So, back to our originally planned broadcast. These photos are more of the back portion of the park and they contain a few features that are unique to the South. The house you see above is a great example of a classic "dogtrot" design and is the basis of the design for my house. Now, I know you are saying, 'your house doesn't look anything like that Annie!' Well, no it doesn't. Not yet anyway. I still hope to add the second part of my house that would allow it to develop into a true dogtrot design. The existing deck would become the breezeway area with a master bedroom and bath, a library/ office and laundry/ crafts room on the other side. As we stood inside the breezeway or dogtrot area, you could feel a much more noticeable breeze within than you could standing outside and that is one of the purposes of this design. When air currents are compressed or force to turn a corner they tend to pick up speed, allowing for more ventilation. It worked because these type houses were very common before air-conditioning. It also allowed you to have the cooking area separated, literally, from the sleeping area thus keeping it cooler. I have gotten a lot of crap over simply wanting this design and that kinda boggles my mind. Anything from, "but you'll have to walk across that opening in the winter!!!!' (like we live in the Arctic and I might freeze solid in 12 feet) to "why do that when you can just run your air-conditioner?" Explaining the green aspect of not wanting to run air-conditioning so much just doesn't work on these people so I don't bother. To me there is also another great function of a house like this: If Jack or I wanted or needed to stay up late or work on something the other could retire to the other side without being bothered by noise or such. Or if he pisses me off enough I could go over there and not kill him.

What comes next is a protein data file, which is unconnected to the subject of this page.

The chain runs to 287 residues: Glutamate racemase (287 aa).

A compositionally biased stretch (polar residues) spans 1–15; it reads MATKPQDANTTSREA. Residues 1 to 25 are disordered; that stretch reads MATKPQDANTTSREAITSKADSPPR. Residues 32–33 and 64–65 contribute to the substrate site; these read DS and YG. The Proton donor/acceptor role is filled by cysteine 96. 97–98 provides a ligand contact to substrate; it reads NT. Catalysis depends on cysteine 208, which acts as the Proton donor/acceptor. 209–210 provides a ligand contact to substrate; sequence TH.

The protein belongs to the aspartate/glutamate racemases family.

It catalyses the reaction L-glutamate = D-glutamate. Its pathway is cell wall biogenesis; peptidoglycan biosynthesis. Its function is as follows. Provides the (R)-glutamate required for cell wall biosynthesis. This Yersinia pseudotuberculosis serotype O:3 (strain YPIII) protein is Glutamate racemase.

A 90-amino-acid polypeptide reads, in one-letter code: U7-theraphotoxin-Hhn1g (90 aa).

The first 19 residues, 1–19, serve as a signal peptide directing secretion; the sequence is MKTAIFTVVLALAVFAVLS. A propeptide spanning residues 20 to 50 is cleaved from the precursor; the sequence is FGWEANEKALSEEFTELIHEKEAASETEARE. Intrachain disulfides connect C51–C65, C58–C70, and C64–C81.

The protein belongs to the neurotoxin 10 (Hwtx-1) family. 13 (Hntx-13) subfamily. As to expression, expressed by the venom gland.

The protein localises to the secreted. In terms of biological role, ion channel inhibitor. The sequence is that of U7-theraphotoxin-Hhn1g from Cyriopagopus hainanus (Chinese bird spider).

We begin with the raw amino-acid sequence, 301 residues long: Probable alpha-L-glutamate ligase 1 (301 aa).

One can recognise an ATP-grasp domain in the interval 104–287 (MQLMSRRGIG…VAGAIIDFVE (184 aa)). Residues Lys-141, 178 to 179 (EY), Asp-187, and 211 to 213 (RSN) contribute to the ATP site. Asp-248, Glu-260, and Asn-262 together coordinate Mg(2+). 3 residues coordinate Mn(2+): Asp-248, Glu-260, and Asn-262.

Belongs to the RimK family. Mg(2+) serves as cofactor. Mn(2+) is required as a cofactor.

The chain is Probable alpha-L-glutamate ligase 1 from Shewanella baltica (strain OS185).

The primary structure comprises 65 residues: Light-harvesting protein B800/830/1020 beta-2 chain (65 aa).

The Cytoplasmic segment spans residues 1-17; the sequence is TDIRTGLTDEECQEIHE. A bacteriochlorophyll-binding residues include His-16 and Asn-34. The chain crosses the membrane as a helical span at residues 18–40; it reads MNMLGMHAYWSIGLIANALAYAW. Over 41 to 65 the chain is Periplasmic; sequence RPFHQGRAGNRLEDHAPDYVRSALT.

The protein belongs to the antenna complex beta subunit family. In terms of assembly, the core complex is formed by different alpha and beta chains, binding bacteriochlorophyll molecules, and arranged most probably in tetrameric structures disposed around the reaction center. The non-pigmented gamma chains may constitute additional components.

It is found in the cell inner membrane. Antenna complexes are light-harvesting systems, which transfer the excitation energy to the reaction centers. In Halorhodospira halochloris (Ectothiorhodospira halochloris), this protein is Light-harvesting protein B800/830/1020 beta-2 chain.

Many of you might recognize this contraption as a "bottletree" but for those of you that may have never seen one I'll explain. The South has been heavily influenced by the African culture due to the import of slaves in colonial times and later and the idea of demons or evil spirits being captured in glass is one of those ideas. The bottletree is simply the evolution of that idea taken up by white people, I imagine partially just because they are pretty and eclectic, something southerners revel in. Here are a few lines from a story by Eudora Welty that might explain some: